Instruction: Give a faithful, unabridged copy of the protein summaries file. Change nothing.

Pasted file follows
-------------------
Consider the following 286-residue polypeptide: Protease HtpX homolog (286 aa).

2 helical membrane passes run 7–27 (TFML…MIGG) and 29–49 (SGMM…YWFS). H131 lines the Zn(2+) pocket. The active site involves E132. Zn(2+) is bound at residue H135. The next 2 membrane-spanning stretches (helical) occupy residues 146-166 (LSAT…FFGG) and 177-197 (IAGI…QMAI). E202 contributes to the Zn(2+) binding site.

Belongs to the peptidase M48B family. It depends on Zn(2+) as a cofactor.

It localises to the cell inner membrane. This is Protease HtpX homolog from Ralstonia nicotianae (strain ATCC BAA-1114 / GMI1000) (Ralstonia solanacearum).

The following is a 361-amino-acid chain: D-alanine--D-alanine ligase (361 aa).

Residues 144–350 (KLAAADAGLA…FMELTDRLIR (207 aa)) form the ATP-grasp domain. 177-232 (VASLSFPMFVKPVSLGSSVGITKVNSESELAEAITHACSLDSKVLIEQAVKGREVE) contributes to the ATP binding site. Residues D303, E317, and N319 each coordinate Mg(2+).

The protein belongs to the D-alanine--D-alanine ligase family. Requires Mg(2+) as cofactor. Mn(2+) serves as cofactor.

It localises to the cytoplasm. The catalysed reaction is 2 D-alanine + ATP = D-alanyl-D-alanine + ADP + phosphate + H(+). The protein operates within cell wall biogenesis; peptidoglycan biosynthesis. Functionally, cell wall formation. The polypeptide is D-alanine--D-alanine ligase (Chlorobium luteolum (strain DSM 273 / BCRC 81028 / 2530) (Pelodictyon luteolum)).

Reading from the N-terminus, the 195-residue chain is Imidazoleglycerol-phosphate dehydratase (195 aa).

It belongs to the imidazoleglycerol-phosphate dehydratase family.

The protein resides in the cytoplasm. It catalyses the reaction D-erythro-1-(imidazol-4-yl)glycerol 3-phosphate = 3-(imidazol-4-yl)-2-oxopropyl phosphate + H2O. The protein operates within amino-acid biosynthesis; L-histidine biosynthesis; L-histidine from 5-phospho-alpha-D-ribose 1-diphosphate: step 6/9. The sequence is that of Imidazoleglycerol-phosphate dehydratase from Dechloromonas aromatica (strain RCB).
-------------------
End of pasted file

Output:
Consider the following 286-residue polypeptide: Protease HtpX homolog (286 aa).

2 helical membrane passes run 7–27 (TFML…MIGG) and 29–49 (SGMM…YWFS). H131 lines the Zn(2+) pocket. The active site involves E132. Zn(2+) is bound at residue H135. The next 2 membrane-spanning stretches (helical) occupy residues 146-166 (LSAT…FFGG) and 177-197 (IAGI…QMAI). E202 contributes to the Zn(2+) binding site.

Belongs to the peptidase M48B family. It depends on Zn(2+) as a cofactor.

It localises to the cell inner membrane. This is Protease HtpX homolog from Ralstonia nicotianae (strain ATCC BAA-1114 / GMI1000) (Ralstonia solanacearum).

The following is a 361-amino-acid chain: D-alanine--D-alanine ligase (361 aa).

Residues 144–350 (KLAAADAGLA…FMELTDRLIR (207 aa)) form the ATP-grasp domain. 177-232 (VASLSFPMFVKPVSLGSSVGITKVNSESELAEAITHACSLDSKVLIEQAVKGREVE) contributes to the ATP binding site. Residues D303, E317, and N319 each coordinate Mg(2+).

The protein belongs to the D-alanine--D-alanine ligase family. Requires Mg(2+) as cofactor. Mn(2+) serves as cofactor.

It localises to the cytoplasm. The catalysed reaction is 2 D-alanine + ATP = D-alanyl-D-alanine + ADP + phosphate + H(+). The protein operates within cell wall biogenesis; peptidoglycan biosynthesis. Functionally, cell wall formation. The polypeptide is D-alanine--D-alanine ligase (Chlorobium luteolum (strain DSM 273 / BCRC 81028 / 2530) (Pelodictyon luteolum)).

Reading from the N-terminus, the 195-residue chain is Imidazoleglycerol-phosphate dehydratase (195 aa).

It belongs to the imidazoleglycerol-phosphate dehydratase family.

The protein resides in the cytoplasm. It catalyses the reaction D-erythro-1-(imidazol-4-yl)glycerol 3-phosphate = 3-(imidazol-4-yl)-2-oxopropyl phosphate + H2O. The protein operates within amino-acid biosynthesis; L-histidine biosynthesis; L-histidine from 5-phospho-alpha-D-ribose 1-diphosphate: step 6/9. The sequence is that of Imidazoleglycerol-phosphate dehydratase from Dechloromonas aromatica (strain RCB).